If your DACA expired on or after September 5, 2016 but you did not renew, then you may renew your expired DACA by filing a renewal DACA application.
No. Based on the Court’s Order, the eligibility requirements for DACA have not changed. However, that does not mean that it is safe for everyone to renew their DACA. The circumstances listed in the bullet points below could trigger enforcement action - it is very important to consult with an attorney if any of the following applies to you:
- You have had any contact with police or the courts, including arrests, convictions, or any other criminal issues;
- You have had any contact with immigration authorities, including detention, deportation, or removal from the United States; or,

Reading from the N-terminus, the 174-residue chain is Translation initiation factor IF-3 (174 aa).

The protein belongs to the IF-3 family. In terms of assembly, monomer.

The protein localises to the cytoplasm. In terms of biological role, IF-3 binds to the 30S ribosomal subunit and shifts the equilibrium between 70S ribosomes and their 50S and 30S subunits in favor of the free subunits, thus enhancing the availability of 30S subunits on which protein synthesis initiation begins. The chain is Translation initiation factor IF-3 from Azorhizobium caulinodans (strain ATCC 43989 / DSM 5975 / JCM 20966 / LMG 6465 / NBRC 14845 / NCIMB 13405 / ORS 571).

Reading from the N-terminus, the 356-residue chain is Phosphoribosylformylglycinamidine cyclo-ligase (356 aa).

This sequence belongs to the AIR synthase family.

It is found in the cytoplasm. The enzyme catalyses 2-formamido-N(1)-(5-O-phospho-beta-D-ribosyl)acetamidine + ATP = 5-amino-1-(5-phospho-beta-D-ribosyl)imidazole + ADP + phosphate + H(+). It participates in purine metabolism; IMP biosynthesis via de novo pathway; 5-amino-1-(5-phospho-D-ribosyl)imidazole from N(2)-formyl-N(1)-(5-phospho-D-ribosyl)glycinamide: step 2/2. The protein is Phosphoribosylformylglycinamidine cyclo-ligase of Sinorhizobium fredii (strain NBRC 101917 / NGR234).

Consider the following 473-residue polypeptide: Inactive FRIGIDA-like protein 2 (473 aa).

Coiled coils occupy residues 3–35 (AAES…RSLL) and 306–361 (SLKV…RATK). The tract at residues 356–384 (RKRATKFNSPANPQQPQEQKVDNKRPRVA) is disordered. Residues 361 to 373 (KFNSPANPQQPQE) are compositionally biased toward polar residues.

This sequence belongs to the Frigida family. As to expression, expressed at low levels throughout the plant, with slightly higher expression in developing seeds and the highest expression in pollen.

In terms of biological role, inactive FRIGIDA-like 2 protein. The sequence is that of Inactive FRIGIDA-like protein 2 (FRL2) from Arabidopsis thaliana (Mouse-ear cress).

- You have moved and changed your address since your last DACA application.
USCIS will process it as normal due to the new law change.
A variety of counseling services are available to undocumented students and members of the Columbia Basin College who may be affected by the news of DACA ending.
The State of Washington allows students, regardless of immigration status, to enroll in public colleges and universities. CBC continues to enroll students regardless of immigration status based on Washington law (HB 1079). Current and former DACA grantees and undocumented students are able to enroll at if they meet residence and graduation requirements under HB 1079.
Washington has a “tuition equity” law called HB 1079 and Columbia Basin College has policies allowing students who attended high school for a certain number of years in the state and who meet other criteria to qualify for in-state tuition rates, regardless of their immigration status. Current and former DACA grantees and undocumented students who meet these criteria can continue to pay in-state tuition rates. Eligibility for students losing DACA would not change in the state of Washington.